Wednesday Poetry Café (September 29)

At long last, I’ve finally been able to do another Poetry Café post.  I’ve been reading Ariel by Sylvia Plath, and it has honestly taken me longer than any book of poetry should simply because I’ve been only reading a poem here and there instead of reading straight through.  Plath is one of my favorite poets, which may seem odd since much of her poetry deals with darker subjects that many don’t care to read.  Personally, I find her poetry very deep and, at times, very true.  I find her poetry very well written; although, sometimes it is a bit hard to swallow, both in subject and in form.  One of the poems I’ve particularly enjoyed is the poem that gives the book its title–“Ariel.”  If my research is correct, “Ariel” was Plath’s last poem before she tragically took her life.  Plath is truly the “master of the metaphor” with this poem.  She wrote the poem with a deeper meaning.   Re-birth is the main theme since the poem’s title comes from Hans Christian Anderson’s story “The Little Mermaid,” which is a bit different than the way Disney portrayed it.  The mermaid at the end of the real story attempts suicide, thus becoming the foam of the sea, which goes with Plath’s line “foam to wheat, a glitter of seas.”  In its entirety, the poem deals with the freedom of being reborn psychologically and breaking free from the societal norm, not unlike the experiences and feelings of Esther, the main character in Plath’s semi-autobiography The Bell Jar.  For your reading enjoyment, here is Sylvia Plath’s “Ariel.”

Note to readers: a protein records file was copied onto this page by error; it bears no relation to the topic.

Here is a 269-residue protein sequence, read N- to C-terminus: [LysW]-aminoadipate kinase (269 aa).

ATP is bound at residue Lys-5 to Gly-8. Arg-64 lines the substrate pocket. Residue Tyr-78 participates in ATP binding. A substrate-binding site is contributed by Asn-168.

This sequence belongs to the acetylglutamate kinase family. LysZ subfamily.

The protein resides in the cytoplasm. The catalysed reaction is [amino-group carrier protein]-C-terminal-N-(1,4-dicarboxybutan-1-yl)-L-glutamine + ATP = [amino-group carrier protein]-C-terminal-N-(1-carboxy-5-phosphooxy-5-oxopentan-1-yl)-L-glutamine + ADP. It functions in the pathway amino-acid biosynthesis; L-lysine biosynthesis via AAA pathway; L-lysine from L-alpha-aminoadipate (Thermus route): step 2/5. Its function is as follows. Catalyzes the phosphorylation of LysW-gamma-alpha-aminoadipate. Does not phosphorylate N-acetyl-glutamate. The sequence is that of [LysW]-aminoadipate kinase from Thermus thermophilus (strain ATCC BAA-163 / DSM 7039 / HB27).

Ariel by Sylvia Plath
Stasis in darkness.

Then the substanceless blue
Pour of tor and distances.

God’s lioness,

How one we grow,
Pivot of heels and knees! – The furrow

Splits and passes, sister to

The brown arc
Of the neck I cannot catch,


Berries cast dark
Hooks –

Black sweet blood mouthfuls,

Something else

Hauls me through air –

Thighs, hair;
Flakes from my heels.


Godiva, I unpeel –
Dead hands, dead stringencies.

And now I

Foam to wheat, a glitter of seas.
The child’s cry

Melts in the wall.

And I
Am the arrow,

The dew that flies

Suicidal, at one with the drive
Into the red

Eye, the cauldron of morning.